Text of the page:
The council — which was a backer of the so-called bathroom bill last session — sued the city of Austin over its anti-discrimination ordinance in 2018.

Jessica Shortall, with the business coalition Texas Competes, said the group is still trying to understand the revised bill’s potential effect on cities’ anti-discrimination ordinances. Early analysis of the changes, Shortall said, suggest the “best case scenario is confusion, and worst case is opening a door” to eroding the local ordinances.

Equality Texas has highlighted SB15 as a threat. Who are you going to believe, the people on the sharp end of bills like this, or the people who have made it their life’s work to discriminate against LGBTQ people but are now trying to pretend that this bill they support has nothing to do with their ongoing crusade? If SB15 passes, how long do you think it will take the likes of Welch to file lawsuits to overturn other cities’ non-discrimination ordinances on the grounds that they are in conflict with it? Just look at the never-ending Pidgeon lawsuit for an example. These guys will never quit, and they will take every opening given to them. SB15 sure looks like an opening to me.

One more thing:

Creighton doesn’t intend to add the disclaimer back in at this time. But Rep. Craig Goldman, the Fort Worth Republican who is carrying the House’s companion bill, said he has no intention of stripping the clause reassuring cities their LGBT protections won’t be axed.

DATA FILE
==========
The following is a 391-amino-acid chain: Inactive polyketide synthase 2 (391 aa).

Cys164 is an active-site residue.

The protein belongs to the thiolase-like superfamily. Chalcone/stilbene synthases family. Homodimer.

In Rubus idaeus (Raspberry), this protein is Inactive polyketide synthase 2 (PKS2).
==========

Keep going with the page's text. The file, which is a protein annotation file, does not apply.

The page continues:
Fine by me if this is a point of dispute. Erica Greider has more.

Lopez wins in HD125

We are officially back at 67 Dems.

Ray Lopez

Democrats easily kept control of a Texas House seat Tuesday night, holding off another push by the state’s top Republicans to flip a solidly blue district in a special election runoff.

With all precincts reporting, Democrat Ray Lopez defeated Republican Fred Rangel, 58 percent to 42 percent, according to unofficial returns. Lopez, a former member of the San Antonio City Council, is now set to replace former state Rep. Justin Rodriguez, D-San Antonio. Rodriguez gave up the seat in January to become a Bexar County commissioner.

Rangel, a longtime GOP activist, had the support of high-ranking Texas Republicans, including Gov. Greg Abbott and U.S. Sen. John Cornyn. They had hoped to replicate the success they had last year in Senate District 19, where they captured a seat under similar circumstances.

But Democrats were determined to prevent another humiliating upset, and they presented a more organized, united front once Lopez advanced to the runoff.

See here for the background, and here for the election night returns. Lopez’s 17-point win is a bit less than the margins from 2016, which were in the 20-22 point range, but still pretty solid for a special election. Congratulations to Rep.-elect Ray Lopez.